Can we talk foreign policy now?

… Or Ya know, Governatoring! Donald Trump is the President-elect of the United States of America. Yesterday, I wrote that I disagreed with Hillary Clinton’s neoconservative foreign policy but did not trust (now) President Trump’s temperament:

Whatever negative views I may hold about Hillary Clinton’s foreign policy views, I at least trust her with the nuclear launch codes. I trust her not go on flights of fancy about her ability to railroad and rearrange the world to her liking through sheer force of personality. I trust her to have a plan and to seek sober counsel about the global challenges she will inevitably face; unlike Trump who once claimed that he knows more about ISIS and other issues than the America’s Generals.

I trust Hillary Clinton not to unilaterally end Muslim immigration or denounce Latino immigrants or call to register Muslims SS-style. I trust her not to pick fights with SNL over how she’s parodied. I trust her to respect women.

The world n'atEven if President Trump reigns in the bloviating (heh!), his unilateralist bent and the similarly authoritarian cabinet he is sure to assemble are concerning. Quoth Daniel Larison at The American Conservative:

What we do know is that Trump has surrounded himself with hard-liners and authoritarians, and he is reportedly considering some of them for top Cabinet posts. A Trump administration that includes the likes of Giuliani, Gingrich, Flynn, and Bolton will certainly not be a restrained or realist one, and we can expect increased hostility towards Iran and anyone perceived to be aligned with them. Flynn is one of Trump’s earliest foreign policy advisers, and he co-authored a book with Michael Ledeen, one of the most fanatical Iran hawks of all.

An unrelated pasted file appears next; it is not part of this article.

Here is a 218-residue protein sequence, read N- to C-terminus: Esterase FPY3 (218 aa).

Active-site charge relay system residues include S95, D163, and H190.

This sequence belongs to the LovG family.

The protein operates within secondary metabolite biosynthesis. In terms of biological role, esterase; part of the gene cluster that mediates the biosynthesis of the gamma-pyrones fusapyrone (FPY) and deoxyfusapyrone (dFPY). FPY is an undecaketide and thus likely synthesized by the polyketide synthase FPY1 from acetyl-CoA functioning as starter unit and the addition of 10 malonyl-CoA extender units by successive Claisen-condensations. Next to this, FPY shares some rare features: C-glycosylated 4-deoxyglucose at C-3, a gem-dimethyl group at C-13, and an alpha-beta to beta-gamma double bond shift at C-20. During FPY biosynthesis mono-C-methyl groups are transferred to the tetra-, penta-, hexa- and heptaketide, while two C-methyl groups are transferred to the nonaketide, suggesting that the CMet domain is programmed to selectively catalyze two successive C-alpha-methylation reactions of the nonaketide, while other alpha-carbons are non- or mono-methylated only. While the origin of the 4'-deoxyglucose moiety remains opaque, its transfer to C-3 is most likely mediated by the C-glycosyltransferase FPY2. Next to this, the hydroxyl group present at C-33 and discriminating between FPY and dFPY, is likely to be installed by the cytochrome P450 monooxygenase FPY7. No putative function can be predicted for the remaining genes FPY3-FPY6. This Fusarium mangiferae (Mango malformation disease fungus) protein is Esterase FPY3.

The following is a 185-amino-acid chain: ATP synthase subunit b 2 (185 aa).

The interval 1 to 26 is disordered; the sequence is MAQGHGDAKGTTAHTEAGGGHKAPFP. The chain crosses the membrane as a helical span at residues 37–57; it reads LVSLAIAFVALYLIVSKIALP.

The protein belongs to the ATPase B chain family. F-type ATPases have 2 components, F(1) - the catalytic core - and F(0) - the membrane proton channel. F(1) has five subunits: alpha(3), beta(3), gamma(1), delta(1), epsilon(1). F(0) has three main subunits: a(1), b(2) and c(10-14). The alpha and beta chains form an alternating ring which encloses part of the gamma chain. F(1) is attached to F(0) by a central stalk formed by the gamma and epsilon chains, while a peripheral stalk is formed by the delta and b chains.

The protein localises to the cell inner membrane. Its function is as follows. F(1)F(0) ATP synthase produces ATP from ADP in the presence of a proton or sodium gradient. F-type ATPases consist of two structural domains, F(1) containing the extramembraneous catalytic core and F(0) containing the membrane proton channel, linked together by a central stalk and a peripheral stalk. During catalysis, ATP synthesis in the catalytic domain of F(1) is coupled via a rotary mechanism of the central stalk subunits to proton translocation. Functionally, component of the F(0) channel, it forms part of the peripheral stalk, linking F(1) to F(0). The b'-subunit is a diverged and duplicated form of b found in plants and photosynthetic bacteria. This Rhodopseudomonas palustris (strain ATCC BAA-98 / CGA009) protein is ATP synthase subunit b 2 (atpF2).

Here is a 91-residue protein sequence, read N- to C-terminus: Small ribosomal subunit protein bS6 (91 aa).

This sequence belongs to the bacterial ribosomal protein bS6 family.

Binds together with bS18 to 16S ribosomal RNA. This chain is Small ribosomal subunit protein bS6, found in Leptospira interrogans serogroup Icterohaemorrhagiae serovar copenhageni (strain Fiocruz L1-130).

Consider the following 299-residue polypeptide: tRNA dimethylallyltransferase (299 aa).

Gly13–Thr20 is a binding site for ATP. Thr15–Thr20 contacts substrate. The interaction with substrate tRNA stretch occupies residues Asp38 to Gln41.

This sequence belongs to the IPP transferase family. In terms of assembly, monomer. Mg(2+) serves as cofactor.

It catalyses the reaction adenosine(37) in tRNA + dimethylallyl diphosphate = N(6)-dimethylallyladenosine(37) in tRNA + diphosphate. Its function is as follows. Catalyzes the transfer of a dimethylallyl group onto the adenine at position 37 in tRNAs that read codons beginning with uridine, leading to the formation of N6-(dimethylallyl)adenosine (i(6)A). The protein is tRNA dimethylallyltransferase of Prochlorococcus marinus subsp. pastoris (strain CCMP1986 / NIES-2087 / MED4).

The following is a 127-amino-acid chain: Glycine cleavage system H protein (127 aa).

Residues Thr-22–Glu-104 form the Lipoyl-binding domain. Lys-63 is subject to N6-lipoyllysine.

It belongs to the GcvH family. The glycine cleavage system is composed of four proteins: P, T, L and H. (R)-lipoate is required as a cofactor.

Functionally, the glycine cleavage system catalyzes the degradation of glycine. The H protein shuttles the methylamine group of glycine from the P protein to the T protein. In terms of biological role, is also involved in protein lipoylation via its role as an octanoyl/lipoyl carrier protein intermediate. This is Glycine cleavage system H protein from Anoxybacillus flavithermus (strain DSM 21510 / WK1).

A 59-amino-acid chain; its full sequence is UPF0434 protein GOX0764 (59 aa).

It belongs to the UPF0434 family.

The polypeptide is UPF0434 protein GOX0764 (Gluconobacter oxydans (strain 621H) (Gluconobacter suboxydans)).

Gingrich, Giuliani, and Bolton have all been boosters of the totalitarian cult and “former” terrorist group, Mujahideen-e Khalq (MEK), which seeks to replace the current Iranian government with its cult leader. Trump has made denouncing the nuclear deal a major part of his indictment of Obama’s foreign policy, and Iran hawks in Congress will be eager to torpedo it. I have a hard time seeing Trump fighting to preserve a signature achievement of a president he loathes, and so it is more likely than not the nuclear deal is going to unravel. That will not only be a bad outcome in terms of nonproliferation, but it will also open the door to war with Iran that the deal at least temporarily closed.

Good gawd, John Bolton?! While Trump’s victory is a fine repudiation of the elite’s neglect of the working classes, from a foreign policy standpoint, it means that Republicans will have learned nothing from the past 16+ years of military adventurism and failure. Trump will try the same types of things that failed Presidents GW Bush and Obama; only his people will believe that he will succeed through sheer force of personality. The Middle East, in particular, is too old, full of memory and anger to cower at the feet of a newly emboldened and naive President Trump simply because he’s screaming his name as loudly as he can.

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